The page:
Skip to main content

Guadalajara Hospital

ISSUE:  Autumn 1978
I watch the orderly stack the day’s dead;
men on one cart, women on the other,
You sit two feet away, sketching
and drinking tequila.
I raise my taffeta skirt above the garter,
take out the pesos
and lay them beside you.
I don’t hold out on you.
I shove my hand under my skirt, way up,
find the damp ten dollar bill.
You’re on top. You call the shots.
You said we’d make it here and we have.
I make them pay for it.

Later, we walk close,
smoking from one cigarette,
until it’s gone. I take your arm.
Next stop end of the line, You pull me to you
and stick your tongue deep in my mouth.
I bite it. We struggle. You slap me.
I lean over the hood of the car.
You clamp a handkerchief between your teeth,
take the pesos and ten dollar bill from your pocket
and tear them up.
Then you get in the car
and I slide in beside you.

When we finally cross the border,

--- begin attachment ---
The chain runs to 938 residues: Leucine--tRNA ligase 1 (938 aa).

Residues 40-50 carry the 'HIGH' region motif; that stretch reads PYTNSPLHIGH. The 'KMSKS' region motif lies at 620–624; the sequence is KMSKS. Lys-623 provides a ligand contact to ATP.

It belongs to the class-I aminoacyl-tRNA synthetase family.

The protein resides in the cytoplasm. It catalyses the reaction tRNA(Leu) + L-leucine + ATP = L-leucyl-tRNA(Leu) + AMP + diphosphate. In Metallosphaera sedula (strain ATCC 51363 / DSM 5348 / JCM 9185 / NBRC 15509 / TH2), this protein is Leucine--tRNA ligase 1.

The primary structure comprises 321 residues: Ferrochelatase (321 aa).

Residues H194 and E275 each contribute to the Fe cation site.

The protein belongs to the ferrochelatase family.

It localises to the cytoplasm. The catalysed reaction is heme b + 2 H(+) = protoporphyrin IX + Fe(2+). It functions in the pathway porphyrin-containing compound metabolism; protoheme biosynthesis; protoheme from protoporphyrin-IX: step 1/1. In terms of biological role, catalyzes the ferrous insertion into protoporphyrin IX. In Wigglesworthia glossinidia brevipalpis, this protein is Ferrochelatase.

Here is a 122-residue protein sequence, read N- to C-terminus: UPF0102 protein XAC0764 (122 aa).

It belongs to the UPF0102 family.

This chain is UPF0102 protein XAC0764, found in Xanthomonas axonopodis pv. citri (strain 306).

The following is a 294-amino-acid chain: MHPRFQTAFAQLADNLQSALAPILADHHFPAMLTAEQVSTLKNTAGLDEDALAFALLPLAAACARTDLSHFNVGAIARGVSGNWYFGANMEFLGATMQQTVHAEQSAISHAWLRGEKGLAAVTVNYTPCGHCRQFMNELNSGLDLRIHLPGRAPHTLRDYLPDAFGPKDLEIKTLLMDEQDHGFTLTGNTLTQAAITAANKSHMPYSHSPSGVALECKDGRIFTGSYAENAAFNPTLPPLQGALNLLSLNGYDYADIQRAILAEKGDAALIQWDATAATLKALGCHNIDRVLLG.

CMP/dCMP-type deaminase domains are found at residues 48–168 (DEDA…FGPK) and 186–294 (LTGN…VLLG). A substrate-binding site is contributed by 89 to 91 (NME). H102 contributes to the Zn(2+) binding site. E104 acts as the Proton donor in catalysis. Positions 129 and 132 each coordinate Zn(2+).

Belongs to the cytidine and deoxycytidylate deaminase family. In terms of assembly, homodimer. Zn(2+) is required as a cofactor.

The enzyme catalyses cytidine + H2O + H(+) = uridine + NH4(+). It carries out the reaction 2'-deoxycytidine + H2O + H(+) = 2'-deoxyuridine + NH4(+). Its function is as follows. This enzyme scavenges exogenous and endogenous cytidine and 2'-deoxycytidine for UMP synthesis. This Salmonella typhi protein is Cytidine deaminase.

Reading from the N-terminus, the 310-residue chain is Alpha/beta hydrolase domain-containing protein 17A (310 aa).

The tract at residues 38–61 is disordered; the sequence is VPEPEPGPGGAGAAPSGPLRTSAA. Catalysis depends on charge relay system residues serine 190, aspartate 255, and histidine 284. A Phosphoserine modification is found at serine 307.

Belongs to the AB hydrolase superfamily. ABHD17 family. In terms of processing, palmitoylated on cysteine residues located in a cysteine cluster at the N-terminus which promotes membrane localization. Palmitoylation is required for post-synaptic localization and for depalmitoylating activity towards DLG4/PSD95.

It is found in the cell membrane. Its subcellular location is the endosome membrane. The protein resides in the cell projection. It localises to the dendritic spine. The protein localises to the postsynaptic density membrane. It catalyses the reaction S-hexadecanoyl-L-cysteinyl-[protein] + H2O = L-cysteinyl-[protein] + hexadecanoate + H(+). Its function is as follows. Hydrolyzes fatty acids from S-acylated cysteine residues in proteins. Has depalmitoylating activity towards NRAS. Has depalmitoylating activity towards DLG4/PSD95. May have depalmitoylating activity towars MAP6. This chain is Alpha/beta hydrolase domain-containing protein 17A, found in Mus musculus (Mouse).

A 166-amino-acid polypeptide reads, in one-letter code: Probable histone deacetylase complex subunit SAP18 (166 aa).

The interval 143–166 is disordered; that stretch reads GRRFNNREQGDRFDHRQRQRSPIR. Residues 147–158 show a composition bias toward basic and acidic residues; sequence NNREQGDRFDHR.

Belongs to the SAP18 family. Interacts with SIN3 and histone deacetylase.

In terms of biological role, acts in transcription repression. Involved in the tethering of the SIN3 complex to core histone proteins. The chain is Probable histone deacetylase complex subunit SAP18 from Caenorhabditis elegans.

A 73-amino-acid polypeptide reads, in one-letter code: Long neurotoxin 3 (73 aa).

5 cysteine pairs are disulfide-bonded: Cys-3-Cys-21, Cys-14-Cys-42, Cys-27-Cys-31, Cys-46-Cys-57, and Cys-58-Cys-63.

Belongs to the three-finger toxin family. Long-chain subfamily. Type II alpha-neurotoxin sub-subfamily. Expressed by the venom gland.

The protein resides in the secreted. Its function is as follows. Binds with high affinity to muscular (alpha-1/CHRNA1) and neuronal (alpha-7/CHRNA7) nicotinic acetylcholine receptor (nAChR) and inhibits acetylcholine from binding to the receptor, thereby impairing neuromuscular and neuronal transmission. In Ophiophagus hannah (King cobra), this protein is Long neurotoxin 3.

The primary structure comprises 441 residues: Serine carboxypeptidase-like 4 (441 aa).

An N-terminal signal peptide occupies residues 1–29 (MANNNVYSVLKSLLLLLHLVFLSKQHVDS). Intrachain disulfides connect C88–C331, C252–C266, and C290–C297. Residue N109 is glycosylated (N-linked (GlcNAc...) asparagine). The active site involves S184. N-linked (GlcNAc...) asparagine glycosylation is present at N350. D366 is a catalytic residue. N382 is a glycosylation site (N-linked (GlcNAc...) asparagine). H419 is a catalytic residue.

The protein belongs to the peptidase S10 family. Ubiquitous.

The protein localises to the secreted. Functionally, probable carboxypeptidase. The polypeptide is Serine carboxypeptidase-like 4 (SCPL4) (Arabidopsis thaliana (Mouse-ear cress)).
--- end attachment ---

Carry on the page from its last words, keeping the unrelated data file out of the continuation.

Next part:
I stare out the back window.
The Virgin Mary’s back there
in her husband Mendoza’s workroom.
She’s sitting on a tall stool,
her black lace dress rolled up above her knees,
the red pumps dangling from her feet,
while he puts the adz to a small coffin;
a psalm of hammer and emptiness
only the two of them understand.
You say sister, breathe with me. We’re home, now, home. But I reach back, back through the window.
Virgin Mary, help me. Save me.
Tear me apart with your holy, invisible hands.


By submitting this form, you accept the Mollom privacy policy.

Recommended Reading